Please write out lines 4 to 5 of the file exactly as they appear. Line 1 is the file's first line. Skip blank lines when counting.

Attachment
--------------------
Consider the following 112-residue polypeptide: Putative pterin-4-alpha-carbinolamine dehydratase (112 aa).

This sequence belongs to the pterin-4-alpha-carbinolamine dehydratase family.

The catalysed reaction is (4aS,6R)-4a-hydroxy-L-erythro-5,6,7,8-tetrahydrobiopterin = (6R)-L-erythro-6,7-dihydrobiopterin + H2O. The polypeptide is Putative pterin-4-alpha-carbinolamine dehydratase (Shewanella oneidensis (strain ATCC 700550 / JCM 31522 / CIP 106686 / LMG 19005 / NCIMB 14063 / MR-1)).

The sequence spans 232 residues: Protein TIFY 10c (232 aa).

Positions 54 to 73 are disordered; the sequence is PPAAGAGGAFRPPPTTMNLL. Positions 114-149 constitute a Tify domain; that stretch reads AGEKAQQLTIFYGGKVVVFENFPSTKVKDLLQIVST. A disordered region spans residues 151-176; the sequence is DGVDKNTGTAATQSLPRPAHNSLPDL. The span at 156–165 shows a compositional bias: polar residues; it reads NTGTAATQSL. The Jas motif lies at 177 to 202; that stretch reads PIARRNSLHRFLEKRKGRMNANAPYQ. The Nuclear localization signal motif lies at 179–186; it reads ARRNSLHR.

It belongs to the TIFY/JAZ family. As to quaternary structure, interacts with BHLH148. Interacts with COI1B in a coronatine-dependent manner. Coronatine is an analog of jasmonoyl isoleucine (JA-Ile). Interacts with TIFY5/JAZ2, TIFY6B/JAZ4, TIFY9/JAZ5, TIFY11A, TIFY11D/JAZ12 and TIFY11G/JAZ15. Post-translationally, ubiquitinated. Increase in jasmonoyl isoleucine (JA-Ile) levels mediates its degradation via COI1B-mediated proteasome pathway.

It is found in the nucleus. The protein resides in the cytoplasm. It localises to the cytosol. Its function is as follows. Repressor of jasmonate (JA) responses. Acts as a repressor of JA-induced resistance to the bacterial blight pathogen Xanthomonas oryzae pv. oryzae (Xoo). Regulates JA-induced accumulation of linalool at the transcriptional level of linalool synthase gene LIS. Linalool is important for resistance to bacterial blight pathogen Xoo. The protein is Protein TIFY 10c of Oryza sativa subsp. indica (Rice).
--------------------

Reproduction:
The sequence spans 232 residues: Protein TIFY 10c (232 aa).

Positions 54 to 73 are disordered; the sequence is PPAAGAGGAFRPPPTTMNLL. Positions 114-149 constitute a Tify domain; that stretch reads AGEKAQQLTIFYGGKVVVFENFPSTKVKDLLQIVST. A disordered region spans residues 151-176; the sequence is DGVDKNTGTAATQSLPRPAHNSLPDL. The span at 156–165 shows a compositional bias: polar residues; it reads NTGTAATQSL. The Jas motif lies at 177 to 202; that stretch reads PIARRNSLHRFLEKRKGRMNANAPYQ. The Nuclear localization signal motif lies at 179–186; it reads ARRNSLHR.